Theatrical Debuts

MiMi Yeh


Once again, the fall semester is upon us. Although it promises to be busy and hectic with the coming holidays, this hasn’t deterred the Performing Arts Department from putting out three productions and a student-run theatre festival. Whether it is adult-oriented children’s tales or another energizing performance from the dance students, this semester will not be dull.

The first play to be put on, Cinderella Waltz by Don Nigro, is a merger of two popular fairytales, Snow White and the Seven Dwarves and, of course, Cinderella, itself. Dreams and illusions are fragile and, as we learn in this script, they don’t often stand up to reality.

Meet Cinderella, a.k.a. Rosey Snow. Left motherless at the age of four, Rosey only has dreams of her mother. Rosey was too young to remember what she was like, yet she often pines for the happier days she imagines that she had with her mother.

Enter Mr. Snow, Rosey’s father who is perpetually in search of his pants. He is no help to her against the second Mrs. Snow, her stepmother. Goneril and Regan, her stepsisters, are not bad, just cowed by the force of their mother’s neurotic personality.

Through village idiots, trolls, and weak-willed princes, we learn from notes that “what began as a Cinderella story turns out to have been, all along, actually a version of Beauty and the Beast. The playwright is the idiot. The play is the mechanism. The performance is the dance.”

Indeed, it is a complex fairytale where the characters are neither perfect or perfidious, they are flawed human beings fumbling their way through life like the rest of us. I won’t spoil the ending by saying Cinderella lives happily ever after, but she looks like her chances are better than most. The production works out to be more of a discussion of values interspersed with snappy dialogue than a mere children’s story.

Cinderella Waltz is scheduled to run from October 17-26 and is directed by Dr. John Conlon. Next scheduled is Alice in Wonderland, written by Lewis Carroll, and directed by Eileen Rooney, which is to run from November 14-23.

I’ve read both Alice in Wonderland and Through the Looking-Glass and this production seems to be a successful merger of both. The technical requirements alone for this play are tremendous. How does one portray Alice growing ten feet tall never mind a giant chessboard and a virtual army of playing cards? The casting and technical logistics, not to mention where and when the story will be set and how they shall be worked out, remain to be seen. It shall require a great deal of innovation on the part of Rooney to implement all of the elements and still remain faithful to the tale.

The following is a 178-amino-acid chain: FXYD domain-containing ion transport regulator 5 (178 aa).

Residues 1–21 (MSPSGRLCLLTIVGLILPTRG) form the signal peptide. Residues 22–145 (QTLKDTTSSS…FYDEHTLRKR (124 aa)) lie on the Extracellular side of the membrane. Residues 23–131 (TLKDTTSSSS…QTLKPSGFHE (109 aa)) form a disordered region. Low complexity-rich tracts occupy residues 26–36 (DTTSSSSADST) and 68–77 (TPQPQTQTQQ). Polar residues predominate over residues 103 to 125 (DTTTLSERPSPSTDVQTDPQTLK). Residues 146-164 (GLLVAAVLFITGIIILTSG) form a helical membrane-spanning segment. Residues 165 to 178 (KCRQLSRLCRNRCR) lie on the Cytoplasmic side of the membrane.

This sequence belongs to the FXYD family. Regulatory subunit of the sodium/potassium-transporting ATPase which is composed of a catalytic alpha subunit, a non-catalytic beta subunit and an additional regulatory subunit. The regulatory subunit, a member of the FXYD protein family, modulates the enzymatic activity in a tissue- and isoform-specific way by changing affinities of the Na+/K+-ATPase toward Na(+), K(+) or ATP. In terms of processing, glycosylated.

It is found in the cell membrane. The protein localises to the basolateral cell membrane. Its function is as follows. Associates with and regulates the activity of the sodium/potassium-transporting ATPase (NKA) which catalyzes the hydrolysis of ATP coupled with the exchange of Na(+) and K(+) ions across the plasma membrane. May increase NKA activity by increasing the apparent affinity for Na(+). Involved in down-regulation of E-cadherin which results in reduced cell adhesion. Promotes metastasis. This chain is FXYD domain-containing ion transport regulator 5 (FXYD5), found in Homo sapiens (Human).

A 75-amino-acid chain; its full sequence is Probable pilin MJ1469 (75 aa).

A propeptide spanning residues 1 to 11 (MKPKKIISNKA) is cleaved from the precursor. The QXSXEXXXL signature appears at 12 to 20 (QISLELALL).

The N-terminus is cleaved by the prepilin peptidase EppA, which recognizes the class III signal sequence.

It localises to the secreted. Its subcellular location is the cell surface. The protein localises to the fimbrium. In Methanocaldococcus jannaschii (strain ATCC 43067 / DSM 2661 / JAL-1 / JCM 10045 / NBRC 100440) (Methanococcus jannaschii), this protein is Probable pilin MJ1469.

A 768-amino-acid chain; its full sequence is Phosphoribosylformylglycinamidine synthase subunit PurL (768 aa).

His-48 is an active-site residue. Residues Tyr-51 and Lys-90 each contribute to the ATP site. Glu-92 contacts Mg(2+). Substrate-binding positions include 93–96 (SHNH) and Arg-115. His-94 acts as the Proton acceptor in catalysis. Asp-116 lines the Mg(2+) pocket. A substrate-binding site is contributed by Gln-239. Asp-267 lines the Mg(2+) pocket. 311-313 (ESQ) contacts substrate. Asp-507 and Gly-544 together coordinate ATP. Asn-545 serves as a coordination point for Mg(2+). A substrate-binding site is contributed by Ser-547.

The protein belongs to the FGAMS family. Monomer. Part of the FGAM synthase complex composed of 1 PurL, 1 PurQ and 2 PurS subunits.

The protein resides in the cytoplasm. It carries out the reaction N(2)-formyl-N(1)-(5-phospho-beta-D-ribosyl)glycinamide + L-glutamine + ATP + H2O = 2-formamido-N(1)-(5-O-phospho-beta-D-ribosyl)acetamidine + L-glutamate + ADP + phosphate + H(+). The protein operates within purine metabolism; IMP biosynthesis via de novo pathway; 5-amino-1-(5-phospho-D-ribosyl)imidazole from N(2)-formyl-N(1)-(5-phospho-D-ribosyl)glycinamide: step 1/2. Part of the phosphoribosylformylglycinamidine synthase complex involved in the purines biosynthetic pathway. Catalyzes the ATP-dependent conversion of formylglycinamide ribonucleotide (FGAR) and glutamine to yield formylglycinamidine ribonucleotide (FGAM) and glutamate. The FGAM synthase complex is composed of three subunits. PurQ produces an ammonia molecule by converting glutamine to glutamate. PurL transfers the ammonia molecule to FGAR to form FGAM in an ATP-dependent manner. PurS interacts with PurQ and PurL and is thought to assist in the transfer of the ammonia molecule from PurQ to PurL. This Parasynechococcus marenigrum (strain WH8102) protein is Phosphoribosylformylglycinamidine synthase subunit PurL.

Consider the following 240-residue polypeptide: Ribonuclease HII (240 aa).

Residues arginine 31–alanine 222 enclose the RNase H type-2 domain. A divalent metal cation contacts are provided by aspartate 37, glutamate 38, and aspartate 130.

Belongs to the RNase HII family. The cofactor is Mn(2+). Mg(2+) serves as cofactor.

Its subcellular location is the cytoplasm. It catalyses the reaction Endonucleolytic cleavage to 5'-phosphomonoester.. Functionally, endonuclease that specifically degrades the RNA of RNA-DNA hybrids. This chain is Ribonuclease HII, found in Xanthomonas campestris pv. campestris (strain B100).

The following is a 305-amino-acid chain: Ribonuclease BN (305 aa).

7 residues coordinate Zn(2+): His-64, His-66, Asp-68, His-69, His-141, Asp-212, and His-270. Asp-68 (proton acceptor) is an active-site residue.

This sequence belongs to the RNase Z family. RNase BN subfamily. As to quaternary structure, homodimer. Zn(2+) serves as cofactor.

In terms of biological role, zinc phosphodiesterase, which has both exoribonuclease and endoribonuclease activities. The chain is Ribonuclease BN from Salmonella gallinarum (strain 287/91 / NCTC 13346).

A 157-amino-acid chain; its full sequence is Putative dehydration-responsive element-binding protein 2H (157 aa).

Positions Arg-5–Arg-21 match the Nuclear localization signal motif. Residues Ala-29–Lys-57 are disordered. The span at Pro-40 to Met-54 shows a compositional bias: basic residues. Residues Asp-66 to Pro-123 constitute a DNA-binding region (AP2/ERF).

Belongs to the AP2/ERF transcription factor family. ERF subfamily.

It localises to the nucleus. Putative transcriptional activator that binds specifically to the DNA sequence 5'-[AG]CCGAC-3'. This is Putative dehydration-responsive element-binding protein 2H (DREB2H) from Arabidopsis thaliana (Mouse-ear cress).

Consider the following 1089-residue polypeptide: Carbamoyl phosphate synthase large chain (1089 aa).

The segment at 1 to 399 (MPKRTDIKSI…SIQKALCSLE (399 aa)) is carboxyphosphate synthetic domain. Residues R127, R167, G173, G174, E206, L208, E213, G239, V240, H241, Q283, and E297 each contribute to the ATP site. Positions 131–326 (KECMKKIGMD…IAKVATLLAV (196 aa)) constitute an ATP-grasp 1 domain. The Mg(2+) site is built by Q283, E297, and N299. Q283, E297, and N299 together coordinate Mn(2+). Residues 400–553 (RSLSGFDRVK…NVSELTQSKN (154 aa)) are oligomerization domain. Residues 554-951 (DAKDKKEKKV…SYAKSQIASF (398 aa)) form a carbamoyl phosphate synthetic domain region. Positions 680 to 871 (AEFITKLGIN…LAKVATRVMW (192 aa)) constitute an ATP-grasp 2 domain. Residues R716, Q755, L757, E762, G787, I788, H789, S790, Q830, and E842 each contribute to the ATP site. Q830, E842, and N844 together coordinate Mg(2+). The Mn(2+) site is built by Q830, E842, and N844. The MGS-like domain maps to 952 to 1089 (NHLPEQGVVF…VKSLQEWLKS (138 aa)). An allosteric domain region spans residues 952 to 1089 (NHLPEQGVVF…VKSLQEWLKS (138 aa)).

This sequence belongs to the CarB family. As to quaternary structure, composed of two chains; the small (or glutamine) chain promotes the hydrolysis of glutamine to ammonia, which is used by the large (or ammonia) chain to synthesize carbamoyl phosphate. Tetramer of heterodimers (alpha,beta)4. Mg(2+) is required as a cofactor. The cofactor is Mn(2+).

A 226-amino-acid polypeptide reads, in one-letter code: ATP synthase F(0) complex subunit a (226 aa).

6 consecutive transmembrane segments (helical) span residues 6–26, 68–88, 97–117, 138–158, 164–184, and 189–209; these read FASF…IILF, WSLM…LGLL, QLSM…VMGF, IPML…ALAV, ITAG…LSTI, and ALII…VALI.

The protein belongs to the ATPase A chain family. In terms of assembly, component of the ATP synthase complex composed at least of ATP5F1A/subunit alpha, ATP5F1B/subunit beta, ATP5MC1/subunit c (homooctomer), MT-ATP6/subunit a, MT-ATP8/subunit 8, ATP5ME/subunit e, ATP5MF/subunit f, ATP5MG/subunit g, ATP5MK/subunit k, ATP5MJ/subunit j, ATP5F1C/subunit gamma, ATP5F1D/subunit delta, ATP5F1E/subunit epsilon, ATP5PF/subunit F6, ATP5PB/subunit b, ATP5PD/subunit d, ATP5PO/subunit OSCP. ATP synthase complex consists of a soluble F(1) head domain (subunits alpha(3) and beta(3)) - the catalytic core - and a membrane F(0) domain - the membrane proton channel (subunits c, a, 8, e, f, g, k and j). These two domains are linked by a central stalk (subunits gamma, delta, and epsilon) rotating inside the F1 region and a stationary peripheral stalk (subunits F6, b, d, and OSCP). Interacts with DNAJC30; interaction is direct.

The beginning of Through the Looking-Glass is used, when Alice finds herself marveling at how much fun it would be to step through the mirror, whereas in Wonderland, Alice’s story begins with the chase of the White Rabbit. Not to worry, the famous trial has not been eliminated nor have the twins, TweedleDee and TweedleDum. With psychedelic mushrooms, a Mad Tea Party, and rhymes all around, the coming of this play should be highly anticipated.

Next on the calendar is the New Works Festival, December 5-7, an attempt at collaboration between the directing, playwriting, and acting classes. The students will not only write the productions but they will help in creating the set, participate in the plays, and give us their slant on how to run a program. The Festival is similar in scope to the Black Box Plays, only longer and more complicated.

When I asked Matt Breton, a theatre major, how the Theatre division planned to do all of this in the span of fourteen weeks with vacations and holidays interspersed within that time frame, he said, “We’ll find out by doing it.”

Last but not least on the list is the Dance Concert, directed by Dr. Margaret Musmon and going from December 13 to December 14 and, in her words, “An evening of new works by students and faculty including ballet, modern dance, jazz, and possibly hip hop this semester. There will be a Latin ballroom piece.” With all the productions taking place this semester, it looks like it will be an interesting kaleidoscope of multiple styles and curiosities.